While the IB external assessment lacks realistic connections to other disciplines, the IB portfolio, which was added to the mathematics program in 2000, includes a modeling exercise that emphasizes interdisciplinary connections with science. The committee and the mathematics panel applaud this new emphasis and encourage the IBO to expand this emphasis to the external assessment. The IB science courses include interdisciplinary topics in some of the topic options and in the required Group 4 interdisciplinary project (see Chapter 4, this volume, for more information about the IB Group 4 Project). In addition, the selection of curricular options in IB experimental science courses is based on resources that are available locally. For example, an IB chemistry curriculum in a school with access to a university’s analytical laboratory might include higher physical organic chemistry or modern analytical chemistry. Similarly, a curriculum in a school located in an area where there are chemical manufacturing plants could include the Chemical Industries option. Thus students develop knowledge that is situated in the relationships, practices, and tools of a community. The AP science curricula do not encourage links to other science disciplines, probably as a result of the independent development of each AP course.
The laboratory components of AP and IB science courses can provide excellent opportunities for teachers to situate learning in activities that reflect the kinds of thinking and problem solving in which scientists engage. The physics panel notes that experimental work in advanced courses should provide experience with the ways scientists use experiments, both for gathering data to build theoretical models and for exploring the applicability of these models to new situations. Although both the AP and IB programs emphasize the central role laboratory experiences should play in students’ learning, the science panels note that the potential for helping students learn how science is conducted is not realized to an optimal extent in either program. For example, the biology panel notes that the AP required biology laboratories tend to be more “cookbook” (i.e., a set of prescribed procedures) than inquiry-based and consequently do not replicate the ways scientists work. The physics panel is similarly concerned about the “cookbook” nature of many physics laboratories commonly used in schools. In these laboratories, students do not have adequate opportunities to make the kinds of decisions scientists make from the conception of an experiment to the critical review of its results.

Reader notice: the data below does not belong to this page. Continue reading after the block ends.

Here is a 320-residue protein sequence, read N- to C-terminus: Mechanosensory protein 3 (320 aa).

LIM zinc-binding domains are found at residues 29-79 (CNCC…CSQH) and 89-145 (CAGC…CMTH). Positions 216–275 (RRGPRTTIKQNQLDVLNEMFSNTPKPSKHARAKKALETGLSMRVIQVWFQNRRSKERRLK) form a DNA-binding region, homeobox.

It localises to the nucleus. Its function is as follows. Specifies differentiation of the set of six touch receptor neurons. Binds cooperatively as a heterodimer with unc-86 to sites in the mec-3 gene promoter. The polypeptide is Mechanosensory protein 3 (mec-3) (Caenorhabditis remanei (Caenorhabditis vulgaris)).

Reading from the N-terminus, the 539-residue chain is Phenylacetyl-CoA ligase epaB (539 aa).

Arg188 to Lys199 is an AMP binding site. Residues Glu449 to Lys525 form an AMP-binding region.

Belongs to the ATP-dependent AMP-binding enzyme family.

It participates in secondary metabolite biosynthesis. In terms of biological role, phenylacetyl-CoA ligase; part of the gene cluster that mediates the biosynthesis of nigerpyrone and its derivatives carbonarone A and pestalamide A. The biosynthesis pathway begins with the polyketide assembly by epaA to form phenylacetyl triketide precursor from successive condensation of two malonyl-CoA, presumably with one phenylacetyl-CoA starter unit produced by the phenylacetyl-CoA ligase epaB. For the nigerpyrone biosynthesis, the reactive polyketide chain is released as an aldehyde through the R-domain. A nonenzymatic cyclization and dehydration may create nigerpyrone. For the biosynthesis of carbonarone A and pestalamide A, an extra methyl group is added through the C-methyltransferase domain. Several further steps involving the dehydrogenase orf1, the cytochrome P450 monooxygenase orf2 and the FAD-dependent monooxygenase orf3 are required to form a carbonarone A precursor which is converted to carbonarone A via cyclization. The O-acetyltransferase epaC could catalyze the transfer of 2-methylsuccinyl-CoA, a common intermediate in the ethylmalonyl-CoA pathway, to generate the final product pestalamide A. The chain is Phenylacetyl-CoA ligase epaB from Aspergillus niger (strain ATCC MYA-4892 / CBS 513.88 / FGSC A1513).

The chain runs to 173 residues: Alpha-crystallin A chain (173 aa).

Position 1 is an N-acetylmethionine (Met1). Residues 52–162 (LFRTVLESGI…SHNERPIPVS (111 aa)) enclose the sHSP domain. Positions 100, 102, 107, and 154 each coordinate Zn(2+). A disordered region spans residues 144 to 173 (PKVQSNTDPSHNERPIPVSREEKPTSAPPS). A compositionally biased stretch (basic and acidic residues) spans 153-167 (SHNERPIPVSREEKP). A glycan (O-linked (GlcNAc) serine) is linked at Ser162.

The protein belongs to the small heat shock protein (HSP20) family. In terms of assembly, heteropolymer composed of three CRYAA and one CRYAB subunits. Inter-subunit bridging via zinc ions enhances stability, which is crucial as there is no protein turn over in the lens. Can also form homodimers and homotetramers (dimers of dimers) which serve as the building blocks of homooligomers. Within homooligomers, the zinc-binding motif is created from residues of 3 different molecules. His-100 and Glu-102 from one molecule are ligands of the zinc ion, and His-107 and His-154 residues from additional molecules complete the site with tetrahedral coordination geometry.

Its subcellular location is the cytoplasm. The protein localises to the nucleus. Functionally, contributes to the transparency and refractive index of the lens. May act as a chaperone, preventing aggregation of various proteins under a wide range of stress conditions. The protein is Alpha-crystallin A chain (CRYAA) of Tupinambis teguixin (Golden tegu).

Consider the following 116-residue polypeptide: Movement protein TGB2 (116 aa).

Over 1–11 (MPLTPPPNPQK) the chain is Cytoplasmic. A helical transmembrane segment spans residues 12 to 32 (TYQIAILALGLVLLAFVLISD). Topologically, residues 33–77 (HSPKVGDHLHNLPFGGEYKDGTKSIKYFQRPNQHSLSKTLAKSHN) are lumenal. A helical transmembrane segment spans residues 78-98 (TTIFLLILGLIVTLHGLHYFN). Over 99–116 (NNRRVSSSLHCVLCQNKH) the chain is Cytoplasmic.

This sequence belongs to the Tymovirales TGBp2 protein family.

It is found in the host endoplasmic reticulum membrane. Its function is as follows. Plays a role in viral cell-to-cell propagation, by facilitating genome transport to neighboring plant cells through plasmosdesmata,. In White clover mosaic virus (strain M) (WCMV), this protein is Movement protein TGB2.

Another aspect of situated cognition as related to laboratory work is the ability to use instrumentation. The science panels note that skilled use of instrumentation is an important aspect of the context in which scientific discovery occurs. Through the use of authentic activities, including laboratory work and the skilled use of appropriate instrumentation, the situated nature of learning is respected. Students are less likely to memorize words or phrases that hold no meaning except for helping them obtain high exam
scores or grades. Instead, learning can be embedded in more authentic contexts and realistic activities, using tools appropriate to the subject. The biology panel notes that the AP biology laboratory exercises do not require much instrumentation. The physics panel indicates that neither AP nor IB curricula reflect the growing use of computer modeling for the study of physics.
IB science and mathematics assessments, as a function of the internal assessment18 and portfolio19 components, respect the situated nature of learning better than do AP assessments.20 This is because the AP examinations rely exclusively on a single assessment that uses only multiple-choice and free-response questions to measure student achievement. The chemistry panel contends that paper-and-pencil assessments, such as the AP examinations, are not sufficient to measure students’ understanding of laboratory methods or interpretation of laboratory data. The biology and physics panels concur. The mathematics panel, while appreciative of the portfolio component of the IB mathematics courses, does not believe the portfolio alone eliminates the need to include on the final examinations questions that require students to use their knowledge and skills to solve real and unfamiliar problems.
This chapter has presented an analysis of programs for advanced study through the lens of research on learning, as summarized in Chapter 6. The focus has been on the themes of conceptual learning, prior knowledge, differences among learners, motivation, learning communities, and the context of learning. In general, although the programs have important strengths, they do not yet effectively utilize what is known about how people learn. In many instances, they insufficiently emphasize conceptual learning that uses inquiry-based methods, nor do they adequately take into account the importance of prior knowledge (including student preparation in earlier courses). Some of the courses are too broad to allow mastery. Most could do more to help students gain the ability to apply their learning in unfamiliar situations.
The internal assessments in the experimental sciences are focused on the candidates’ skills in laboratory investigation, which include planning, data collection and processing, evaluation of procedures and results, and manipulative skills and personal skills, which include working with a team (IBO, 2001a, 2001b, 2001c, pp. 20–22).
The purpose of the mathematics portfolio is to “provide candidates with opportunities to be rewarded for mathematics carried out under ordinary conditions, that is, without the time limitations and stress associated with written examinations” (IBO, 1998b, p. 47).
As discussed in Chapter 4, the IB internal assessment allows teachers to evaluate students as they use their knowledge and skills to solve real problems in settings other than testing.
Although the analysis here has included examples from the four disciplines on which this study is focused, the discussion has been fairly general. Readers who are interested in one of the disciplines in particular will find an in-depth assessment in the corresponding panel report. Readers are encouraged to peruse these reports individually or to examine the summary of their findings presented in Appendix A.
Chapter 9 examines the AP and IB programs from a different but related point of view: the four elements of educational programs—curriculum, instructional methods, ongoing and end-of-course assessments, and opportunities for teacher preparation and professional development. The discussion in that chapter considers the extent to which these elements of the AP and IB programs nurture deep conceptual understanding among students—the committee’s view of the primary goal for advanced study.